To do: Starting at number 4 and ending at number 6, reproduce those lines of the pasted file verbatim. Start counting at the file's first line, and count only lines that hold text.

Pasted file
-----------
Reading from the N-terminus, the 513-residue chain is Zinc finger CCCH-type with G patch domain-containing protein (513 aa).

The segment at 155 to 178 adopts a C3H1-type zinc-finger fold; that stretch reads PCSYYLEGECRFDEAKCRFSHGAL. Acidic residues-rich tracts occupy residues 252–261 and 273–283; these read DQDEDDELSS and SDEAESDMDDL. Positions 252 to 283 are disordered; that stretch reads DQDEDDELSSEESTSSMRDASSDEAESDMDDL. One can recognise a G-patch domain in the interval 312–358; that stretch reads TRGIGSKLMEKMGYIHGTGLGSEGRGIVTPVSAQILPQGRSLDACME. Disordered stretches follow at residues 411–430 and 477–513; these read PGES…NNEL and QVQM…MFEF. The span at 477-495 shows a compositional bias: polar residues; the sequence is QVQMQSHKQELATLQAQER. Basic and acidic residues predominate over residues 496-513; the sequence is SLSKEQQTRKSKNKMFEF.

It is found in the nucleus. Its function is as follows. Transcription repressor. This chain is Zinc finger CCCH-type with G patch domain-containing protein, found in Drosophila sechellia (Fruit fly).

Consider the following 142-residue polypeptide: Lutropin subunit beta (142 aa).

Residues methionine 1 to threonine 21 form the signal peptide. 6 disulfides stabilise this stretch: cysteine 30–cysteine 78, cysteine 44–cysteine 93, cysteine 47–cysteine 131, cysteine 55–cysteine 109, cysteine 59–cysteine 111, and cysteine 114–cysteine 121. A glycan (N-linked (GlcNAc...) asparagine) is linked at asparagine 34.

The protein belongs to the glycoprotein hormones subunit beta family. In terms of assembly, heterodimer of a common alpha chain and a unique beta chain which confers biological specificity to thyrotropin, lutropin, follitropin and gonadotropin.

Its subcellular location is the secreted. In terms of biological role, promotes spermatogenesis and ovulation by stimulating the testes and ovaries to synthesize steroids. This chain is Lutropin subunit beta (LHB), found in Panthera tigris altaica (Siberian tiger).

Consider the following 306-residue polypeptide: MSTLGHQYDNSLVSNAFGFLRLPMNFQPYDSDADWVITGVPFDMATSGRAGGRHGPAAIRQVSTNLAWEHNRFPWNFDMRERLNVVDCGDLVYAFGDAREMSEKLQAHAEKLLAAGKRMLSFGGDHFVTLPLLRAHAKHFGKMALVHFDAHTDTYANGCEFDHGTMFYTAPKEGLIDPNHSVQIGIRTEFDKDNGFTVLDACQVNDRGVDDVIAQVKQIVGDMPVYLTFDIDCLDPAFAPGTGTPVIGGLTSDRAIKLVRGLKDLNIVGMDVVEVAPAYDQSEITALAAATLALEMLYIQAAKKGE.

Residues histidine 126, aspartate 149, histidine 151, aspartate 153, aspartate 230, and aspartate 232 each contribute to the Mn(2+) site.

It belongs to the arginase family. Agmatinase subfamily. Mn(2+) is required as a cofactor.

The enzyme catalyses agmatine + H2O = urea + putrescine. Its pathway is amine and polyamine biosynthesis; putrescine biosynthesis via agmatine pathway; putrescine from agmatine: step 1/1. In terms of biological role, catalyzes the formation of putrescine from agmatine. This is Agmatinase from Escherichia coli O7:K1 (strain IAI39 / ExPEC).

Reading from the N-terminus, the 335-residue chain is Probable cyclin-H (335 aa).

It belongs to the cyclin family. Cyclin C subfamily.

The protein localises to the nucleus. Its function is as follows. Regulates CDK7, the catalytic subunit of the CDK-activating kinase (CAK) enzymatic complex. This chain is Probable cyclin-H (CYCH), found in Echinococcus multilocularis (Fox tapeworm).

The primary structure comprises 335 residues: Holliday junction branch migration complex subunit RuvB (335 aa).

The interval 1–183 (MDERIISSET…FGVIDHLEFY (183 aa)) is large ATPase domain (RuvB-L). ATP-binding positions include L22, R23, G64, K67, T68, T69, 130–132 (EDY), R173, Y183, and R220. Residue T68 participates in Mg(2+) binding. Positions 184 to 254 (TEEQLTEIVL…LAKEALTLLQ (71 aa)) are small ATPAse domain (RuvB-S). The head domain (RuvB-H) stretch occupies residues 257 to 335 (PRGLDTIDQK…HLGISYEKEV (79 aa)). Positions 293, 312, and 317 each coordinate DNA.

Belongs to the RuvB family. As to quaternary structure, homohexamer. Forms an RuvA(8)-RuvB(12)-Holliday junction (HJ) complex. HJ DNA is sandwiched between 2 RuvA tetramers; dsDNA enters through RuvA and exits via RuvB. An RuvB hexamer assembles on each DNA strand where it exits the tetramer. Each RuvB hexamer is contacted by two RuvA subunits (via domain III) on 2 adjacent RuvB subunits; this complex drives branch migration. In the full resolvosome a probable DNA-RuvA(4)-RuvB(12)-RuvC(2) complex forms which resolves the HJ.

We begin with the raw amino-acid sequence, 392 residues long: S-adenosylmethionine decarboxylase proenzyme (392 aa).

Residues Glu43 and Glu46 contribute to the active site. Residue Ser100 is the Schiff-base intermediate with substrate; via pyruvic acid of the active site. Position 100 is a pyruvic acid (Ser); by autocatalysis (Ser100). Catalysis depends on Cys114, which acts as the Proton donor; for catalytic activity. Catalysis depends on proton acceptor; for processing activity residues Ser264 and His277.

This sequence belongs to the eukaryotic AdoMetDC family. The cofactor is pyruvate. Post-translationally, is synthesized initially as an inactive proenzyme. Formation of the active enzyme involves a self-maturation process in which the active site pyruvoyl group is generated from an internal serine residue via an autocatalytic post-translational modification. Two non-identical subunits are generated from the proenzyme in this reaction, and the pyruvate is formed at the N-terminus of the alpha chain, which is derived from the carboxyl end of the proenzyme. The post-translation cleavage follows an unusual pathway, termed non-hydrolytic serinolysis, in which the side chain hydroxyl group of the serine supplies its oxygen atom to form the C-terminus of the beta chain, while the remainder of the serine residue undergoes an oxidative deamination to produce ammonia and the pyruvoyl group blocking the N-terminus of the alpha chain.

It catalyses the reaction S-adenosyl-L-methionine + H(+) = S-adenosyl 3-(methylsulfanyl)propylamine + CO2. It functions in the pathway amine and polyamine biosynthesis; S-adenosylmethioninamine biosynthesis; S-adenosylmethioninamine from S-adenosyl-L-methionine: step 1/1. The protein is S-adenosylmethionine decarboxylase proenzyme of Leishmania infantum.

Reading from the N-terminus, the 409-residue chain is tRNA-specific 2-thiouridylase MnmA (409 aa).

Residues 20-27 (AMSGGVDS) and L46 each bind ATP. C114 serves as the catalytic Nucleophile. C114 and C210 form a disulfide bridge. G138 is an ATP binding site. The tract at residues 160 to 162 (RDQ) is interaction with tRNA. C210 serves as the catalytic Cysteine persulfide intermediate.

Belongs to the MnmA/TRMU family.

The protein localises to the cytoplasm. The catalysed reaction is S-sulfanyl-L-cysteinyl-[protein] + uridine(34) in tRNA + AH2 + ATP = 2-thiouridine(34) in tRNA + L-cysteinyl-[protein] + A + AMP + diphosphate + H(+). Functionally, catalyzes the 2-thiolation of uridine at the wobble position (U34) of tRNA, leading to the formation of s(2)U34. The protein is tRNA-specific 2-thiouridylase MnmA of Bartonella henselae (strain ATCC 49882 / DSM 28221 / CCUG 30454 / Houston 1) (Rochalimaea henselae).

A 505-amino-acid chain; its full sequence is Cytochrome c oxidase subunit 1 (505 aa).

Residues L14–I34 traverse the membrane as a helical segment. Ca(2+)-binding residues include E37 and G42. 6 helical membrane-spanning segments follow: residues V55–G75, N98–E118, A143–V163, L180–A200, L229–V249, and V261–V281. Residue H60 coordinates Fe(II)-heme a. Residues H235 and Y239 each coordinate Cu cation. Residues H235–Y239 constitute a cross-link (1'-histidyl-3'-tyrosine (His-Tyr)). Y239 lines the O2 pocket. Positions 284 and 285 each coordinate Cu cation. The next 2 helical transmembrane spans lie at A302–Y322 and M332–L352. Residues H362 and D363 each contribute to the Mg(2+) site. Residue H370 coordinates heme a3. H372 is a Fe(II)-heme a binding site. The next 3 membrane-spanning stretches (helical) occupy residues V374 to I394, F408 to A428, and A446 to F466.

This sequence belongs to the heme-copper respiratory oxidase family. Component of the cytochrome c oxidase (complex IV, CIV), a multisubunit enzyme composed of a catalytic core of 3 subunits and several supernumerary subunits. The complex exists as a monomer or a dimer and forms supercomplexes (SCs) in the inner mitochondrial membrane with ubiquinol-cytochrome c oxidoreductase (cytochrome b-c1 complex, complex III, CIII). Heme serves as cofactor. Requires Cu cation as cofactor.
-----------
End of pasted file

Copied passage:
Consider the following 142-residue polypeptide: Lutropin subunit beta (142 aa).

Residues methionine 1 to threonine 21 form the signal peptide. 6 disulfides stabilise this stretch: cysteine 30–cysteine 78, cysteine 44–cysteine 93, cysteine 47–cysteine 131, cysteine 55–cysteine 109, cysteine 59–cysteine 111, and cysteine 114–cysteine 121. A glycan (N-linked (GlcNAc...) asparagine) is linked at asparagine 34.

The protein belongs to the glycoprotein hormones subunit beta family. In terms of assembly, heterodimer of a common alpha chain and a unique beta chain which confers biological specificity to thyrotropin, lutropin, follitropin and gonadotropin.